1. Hi Liz!!! Well first off I give you so much credit for not leaving and actually hanging in there with through so much. Because before I new I had MS but just PTSD. I had been engaged and actually called it off because of what I thought was not wanting to end up divorced again because of my job. It takes a really special person to understand working as a Firefighter. But as I was reading what you wrote. I realize that very hard part of asking for help. And I know that it becomes a time that he hopefully will admit that help is needed. I know that for along time I thought that I couldn't ask someone to be with me. Because to me I thought that having MS and the every day battle it is. Is very hard to ask someone or expect someone to take on. But the way it was brought across to me was this your a wonderful person, you worked hard for many years and some things may have changed because you got sick. But we all never know when or if we get sick. It's something that we can never control. But we can get this under control as much as we can together with the right treatment. And that friend has helped me as much as she could all the way from Florida. But to me when you take your wedding vows and you say in sickness and in health. So many people these days don't actually take it seriously. Obviously you do and you know given time things will get better and being on some sort of treatment plan with the right meds truly does help. So honestly having the both of you having trust in a Doctor becomes a huge help. And then you can take it one day at a time. Its really a wonderful thing that you have and are hanging in there. I hope a little of what I said has helped some. I wish you the best of luck.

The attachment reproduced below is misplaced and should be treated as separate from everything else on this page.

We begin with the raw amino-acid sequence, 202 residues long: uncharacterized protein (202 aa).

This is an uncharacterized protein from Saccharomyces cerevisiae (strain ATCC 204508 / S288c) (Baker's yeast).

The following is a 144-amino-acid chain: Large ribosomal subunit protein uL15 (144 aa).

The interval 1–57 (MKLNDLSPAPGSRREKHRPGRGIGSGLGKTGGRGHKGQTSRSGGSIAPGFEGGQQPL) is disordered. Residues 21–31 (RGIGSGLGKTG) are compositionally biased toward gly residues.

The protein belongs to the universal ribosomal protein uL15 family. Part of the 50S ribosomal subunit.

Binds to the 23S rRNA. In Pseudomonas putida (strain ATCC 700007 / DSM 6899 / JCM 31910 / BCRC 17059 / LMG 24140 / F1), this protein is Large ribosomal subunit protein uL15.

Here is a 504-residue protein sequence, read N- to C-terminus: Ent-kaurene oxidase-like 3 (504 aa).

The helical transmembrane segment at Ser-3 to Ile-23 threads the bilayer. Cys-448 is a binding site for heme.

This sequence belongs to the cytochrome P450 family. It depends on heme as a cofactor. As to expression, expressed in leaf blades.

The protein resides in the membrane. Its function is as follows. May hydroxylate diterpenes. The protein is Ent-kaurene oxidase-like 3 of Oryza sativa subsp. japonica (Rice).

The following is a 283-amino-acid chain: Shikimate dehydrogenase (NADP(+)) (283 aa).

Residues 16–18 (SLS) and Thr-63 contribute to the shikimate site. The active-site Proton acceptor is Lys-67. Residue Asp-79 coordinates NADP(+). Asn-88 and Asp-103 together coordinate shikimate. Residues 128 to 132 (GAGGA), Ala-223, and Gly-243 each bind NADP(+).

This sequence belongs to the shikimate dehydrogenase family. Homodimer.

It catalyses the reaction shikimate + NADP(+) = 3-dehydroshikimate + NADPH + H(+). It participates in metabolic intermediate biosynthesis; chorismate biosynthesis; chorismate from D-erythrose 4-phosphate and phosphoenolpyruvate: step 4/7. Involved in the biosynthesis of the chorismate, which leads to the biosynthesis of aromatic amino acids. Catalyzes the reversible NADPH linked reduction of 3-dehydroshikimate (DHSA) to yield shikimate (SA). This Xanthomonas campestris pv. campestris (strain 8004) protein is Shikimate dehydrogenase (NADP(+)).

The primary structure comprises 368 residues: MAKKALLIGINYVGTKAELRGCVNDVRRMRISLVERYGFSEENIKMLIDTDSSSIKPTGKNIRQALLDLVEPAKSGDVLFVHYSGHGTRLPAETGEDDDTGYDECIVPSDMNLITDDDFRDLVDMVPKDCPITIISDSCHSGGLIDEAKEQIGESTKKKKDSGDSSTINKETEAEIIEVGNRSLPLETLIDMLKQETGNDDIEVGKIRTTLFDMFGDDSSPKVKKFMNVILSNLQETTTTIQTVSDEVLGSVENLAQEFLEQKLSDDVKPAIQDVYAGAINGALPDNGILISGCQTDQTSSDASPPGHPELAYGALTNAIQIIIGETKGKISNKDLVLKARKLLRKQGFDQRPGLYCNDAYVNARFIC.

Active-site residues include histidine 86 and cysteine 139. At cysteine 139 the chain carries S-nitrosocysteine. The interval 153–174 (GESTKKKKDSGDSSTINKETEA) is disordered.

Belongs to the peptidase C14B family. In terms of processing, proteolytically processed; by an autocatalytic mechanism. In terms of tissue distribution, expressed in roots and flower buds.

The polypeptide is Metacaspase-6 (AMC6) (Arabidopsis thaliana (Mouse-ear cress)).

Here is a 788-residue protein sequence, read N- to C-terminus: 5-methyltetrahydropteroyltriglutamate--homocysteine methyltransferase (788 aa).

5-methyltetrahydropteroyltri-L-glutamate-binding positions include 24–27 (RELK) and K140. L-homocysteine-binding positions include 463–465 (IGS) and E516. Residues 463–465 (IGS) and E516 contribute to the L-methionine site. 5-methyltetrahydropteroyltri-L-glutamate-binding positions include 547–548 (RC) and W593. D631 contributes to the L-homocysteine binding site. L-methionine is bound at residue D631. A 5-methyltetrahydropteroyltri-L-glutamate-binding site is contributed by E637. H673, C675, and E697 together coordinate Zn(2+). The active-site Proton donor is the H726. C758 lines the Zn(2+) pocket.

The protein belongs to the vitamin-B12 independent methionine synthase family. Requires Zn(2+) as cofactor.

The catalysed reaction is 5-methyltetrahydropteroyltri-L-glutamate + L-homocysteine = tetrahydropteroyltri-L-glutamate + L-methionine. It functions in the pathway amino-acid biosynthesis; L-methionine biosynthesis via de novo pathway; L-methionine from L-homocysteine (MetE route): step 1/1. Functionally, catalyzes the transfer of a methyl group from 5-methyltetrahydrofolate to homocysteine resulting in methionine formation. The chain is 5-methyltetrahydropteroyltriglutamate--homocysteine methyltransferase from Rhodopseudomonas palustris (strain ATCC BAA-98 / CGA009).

1. Hi, I'm having huge difficulty getting my symptoms under control, any advice?

          1. Mshell568 Although you didn't specify which symptoms you are struggling to control, I'm going to assume you are talking about depression. If I'm off base, check-back with more detail and I'll try again. Depression may have may underlying causes; therefore, it would not be safe for me to give you actual advice with such limited information, but I'll give you some ideas to consider as you decide which course of action might work best for you. (1) Depression is pretty common in MS either due to a chemical imbalance component with the condition - in which case; medication can help or (2) due to the significant impact the disease has on the person's life - in which case, therapy or a support group usually help. Other factors that can contribute can be diet, exercise or side effects of medications. In the winter, seasonal affective disorder can add to mood swings as well. And then there's always the stories we tell ourselves in our heads about how awful things are going today that get us down too. With all these possible causes, any of them could be behind why you feel depressed. Finding a solution usually means identifying the probable cause and then seeking out a fix for that problem - a therapist or treatment. I hope these steps to finding the answers helped. Donna Steigleder Moderator